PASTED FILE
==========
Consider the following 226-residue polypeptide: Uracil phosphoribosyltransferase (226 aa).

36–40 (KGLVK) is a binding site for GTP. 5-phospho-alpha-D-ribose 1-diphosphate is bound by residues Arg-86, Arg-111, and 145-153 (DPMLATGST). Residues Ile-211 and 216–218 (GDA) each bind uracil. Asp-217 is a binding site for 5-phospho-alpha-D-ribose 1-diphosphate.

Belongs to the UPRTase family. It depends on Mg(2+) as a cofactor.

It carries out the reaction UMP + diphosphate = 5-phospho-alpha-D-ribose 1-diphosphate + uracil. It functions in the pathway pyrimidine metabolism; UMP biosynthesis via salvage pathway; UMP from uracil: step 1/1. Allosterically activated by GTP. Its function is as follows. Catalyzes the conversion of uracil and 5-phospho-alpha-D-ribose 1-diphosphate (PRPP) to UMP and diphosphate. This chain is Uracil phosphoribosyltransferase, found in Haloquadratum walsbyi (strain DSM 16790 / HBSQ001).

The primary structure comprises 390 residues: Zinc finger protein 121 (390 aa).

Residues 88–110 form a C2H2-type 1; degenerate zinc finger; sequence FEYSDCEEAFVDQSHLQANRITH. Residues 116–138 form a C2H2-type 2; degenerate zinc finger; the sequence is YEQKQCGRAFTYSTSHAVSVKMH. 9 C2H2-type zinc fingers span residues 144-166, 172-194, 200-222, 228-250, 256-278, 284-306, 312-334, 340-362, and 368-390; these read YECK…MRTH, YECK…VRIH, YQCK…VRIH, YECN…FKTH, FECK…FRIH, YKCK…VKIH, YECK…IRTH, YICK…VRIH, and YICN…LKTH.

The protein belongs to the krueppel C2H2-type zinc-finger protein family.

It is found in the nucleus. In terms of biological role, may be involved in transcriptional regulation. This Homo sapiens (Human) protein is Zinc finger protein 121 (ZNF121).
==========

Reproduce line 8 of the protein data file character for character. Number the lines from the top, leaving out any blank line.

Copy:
It is found in the nucleus. In terms of biological role, may be involved in transcriptional regulation. This Homo sapiens (Human) protein is Zinc finger protein 121 (ZNF121).